Build – or Regain – Customer Loyalty with Direct Mail
In the best of times, direct mail is an important tool for building customer loyalty. But during difficult times, treating your customers right — and leveraging mail as part of that process — is absolutely essential.
Smart marketers continually reach out to their customers, looking for ways to increase their loyalty. Here’s why: A general, old rule of thumb says that it costs five times more to acquire a new customer than to keep a current one. Maybe it’s more than five times these days due to the greater number of choices available to consumers.
While some adjustments are unavoidable, like in the current COVID-19 pandemic and economic downturn, customers basically still want to feel special. Or put another way, they want to feel delight, that continuing to spend money with your business is a pleasure. A loyal customer is engaged at a more emotional level. You’ve earned their trust, their confidence.
So how can you do that with direct mail?
Here are some ideas.
1. Segment your customer list
Think about your most valuable asset: your customer data. It’s more than just a list of names, addresses, and emails. It’s a set of dossiers or profiles of individuals who’ve spent their money with you. You have transactional history and behavior information that you can build on for projecting future growth, building lifetime customer value.
Depending on what your objectives (and budget) are, you can figure out whom you want to target using the RFM (Recency, Frequency, Monetary) model. Your offer, copy, and design can vary based on what you decide to prioritize as well as what will likely be most relevant to the customer.
For example, supermarkets send coupons to customers based on frequent purchases of the same brands or product types to encourage more of the same. Some chains go further by diving deep into the data to produce 100% personalized self-mailers with coupons and sales announcements for their favorite or most recent purchases using variable data printing.
Or how about sending your customers special offers on their birthdays? Even if you just know a month, the thought is often appreciated, and rewarded with a purchase.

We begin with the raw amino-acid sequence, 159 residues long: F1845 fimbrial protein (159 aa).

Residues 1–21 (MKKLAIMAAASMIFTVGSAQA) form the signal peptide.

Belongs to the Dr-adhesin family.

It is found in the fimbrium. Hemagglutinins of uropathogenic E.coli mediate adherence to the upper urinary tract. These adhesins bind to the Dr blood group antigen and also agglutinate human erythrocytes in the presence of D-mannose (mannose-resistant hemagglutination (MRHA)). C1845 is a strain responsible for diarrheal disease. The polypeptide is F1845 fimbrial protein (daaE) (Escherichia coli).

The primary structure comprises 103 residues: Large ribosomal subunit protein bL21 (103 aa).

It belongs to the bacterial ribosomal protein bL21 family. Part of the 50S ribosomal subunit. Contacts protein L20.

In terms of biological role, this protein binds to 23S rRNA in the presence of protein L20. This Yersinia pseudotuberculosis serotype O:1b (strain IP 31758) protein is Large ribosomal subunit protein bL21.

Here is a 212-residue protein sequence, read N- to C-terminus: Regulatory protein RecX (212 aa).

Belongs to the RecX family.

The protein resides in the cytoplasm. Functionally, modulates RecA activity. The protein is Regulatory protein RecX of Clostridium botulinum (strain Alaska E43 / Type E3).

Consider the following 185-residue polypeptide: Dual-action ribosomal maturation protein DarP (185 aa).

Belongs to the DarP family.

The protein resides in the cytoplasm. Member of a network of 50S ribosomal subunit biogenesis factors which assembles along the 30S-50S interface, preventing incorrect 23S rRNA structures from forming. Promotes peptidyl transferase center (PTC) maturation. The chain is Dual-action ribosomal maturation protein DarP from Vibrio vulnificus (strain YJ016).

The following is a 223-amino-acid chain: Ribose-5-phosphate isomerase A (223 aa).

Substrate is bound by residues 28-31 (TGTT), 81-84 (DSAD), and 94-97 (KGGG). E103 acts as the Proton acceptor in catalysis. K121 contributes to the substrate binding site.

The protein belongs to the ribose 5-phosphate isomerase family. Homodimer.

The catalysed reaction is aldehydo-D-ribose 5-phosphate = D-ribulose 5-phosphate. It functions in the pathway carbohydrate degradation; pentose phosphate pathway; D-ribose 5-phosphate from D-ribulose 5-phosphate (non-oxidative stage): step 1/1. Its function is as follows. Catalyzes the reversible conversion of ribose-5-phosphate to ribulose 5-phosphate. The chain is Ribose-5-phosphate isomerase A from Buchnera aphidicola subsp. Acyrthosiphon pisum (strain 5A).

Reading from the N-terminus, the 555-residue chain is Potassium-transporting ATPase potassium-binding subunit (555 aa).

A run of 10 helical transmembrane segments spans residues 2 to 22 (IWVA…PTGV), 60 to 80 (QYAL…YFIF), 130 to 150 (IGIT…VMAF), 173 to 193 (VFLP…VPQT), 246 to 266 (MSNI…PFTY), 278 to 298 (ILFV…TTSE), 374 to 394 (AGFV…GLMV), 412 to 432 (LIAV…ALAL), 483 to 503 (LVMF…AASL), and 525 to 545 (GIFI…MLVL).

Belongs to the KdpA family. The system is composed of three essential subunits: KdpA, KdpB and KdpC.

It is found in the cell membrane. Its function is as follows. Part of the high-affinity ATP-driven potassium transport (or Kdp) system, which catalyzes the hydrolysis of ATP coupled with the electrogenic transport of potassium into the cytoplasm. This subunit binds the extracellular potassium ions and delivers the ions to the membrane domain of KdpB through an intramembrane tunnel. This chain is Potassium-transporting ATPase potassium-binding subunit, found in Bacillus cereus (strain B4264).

2. Reconnect with past customers
Despite your best efforts, some customers drift away. Maybe their purchase was a one-time thing. Maybe you made a mistake along the way in how you treated them. (It happens). Or maybe their financial situation changed, or something else happened, and they just disengaged from you.
To win these underperformers back, you already have a starting point: that data (see above) you have on why you connected in the first place. You know their preferences — at least some of them. So make them an offer! This is your chance to regain their business with dollar amount or percentage off discounts, for example. You can also suggest new products or services that they might like based on their past purchase behavior.
3. Cross-Sell or Upsell
You can be satisfied with your customers making the same purchases from you again and again. Or you can look for ways to increase share of wallet by offering other products or services that they might need, or even better, want.
You may need to do some heavy education here to move them down the sales funnel. The goal here is that they’ll spend more and more with you, and not with your competition. How you position these offers is up to you, but think of how enticing it is to be told that you deserve special treatment and extra benefits (or value) because you’re a “VIP.”
4. Offer help
One large demographic whose loyalty can be earned is new movers. According to U.S. Census Bureau data, about 31 million people moved last year. Despite many differences, what all these people have in common is that they are likely in the market for all kinds of goods and services that can help them feel comfortable in their new homes and neighborhoods.
Which ones? Healthcare, schools, retail, food, insurance, home improvement, security, banking, telecom, supermarkets, to name just a few. For very motivated consumers, with lots of money to spend, this is your brand’s opportunity to help them when they need it most, and maybe, establish a relationship.
5. Building your brand
It doesn’t matter whether you’re a painting contractor, a car dealership, or a major retail chain — your brand is valuable. It grows not just because of your efforts, but because of loyal, satisfied, delighted customers who share their affection for your company.
With direct mail, you can make this happen by using referral rewards or friends-and-family discounts. For example, you could mail a postcard offering a specific dollar discount on their next purchase, then the same for another customer that your loyal customer passes along.
Wrapping it up
When planning your direct mail strategy, remember that customer loyalty, like any relationship, depends on continuous — not necessarily constant — communication. To connect with your customers more effectively and build a following, it’s smart to test offers, copy, and images on your mail.
Your direct mail marketing campaigns will ensure loyalty when they’re personal, relevant, engaging, and consistent in their messaging and branding.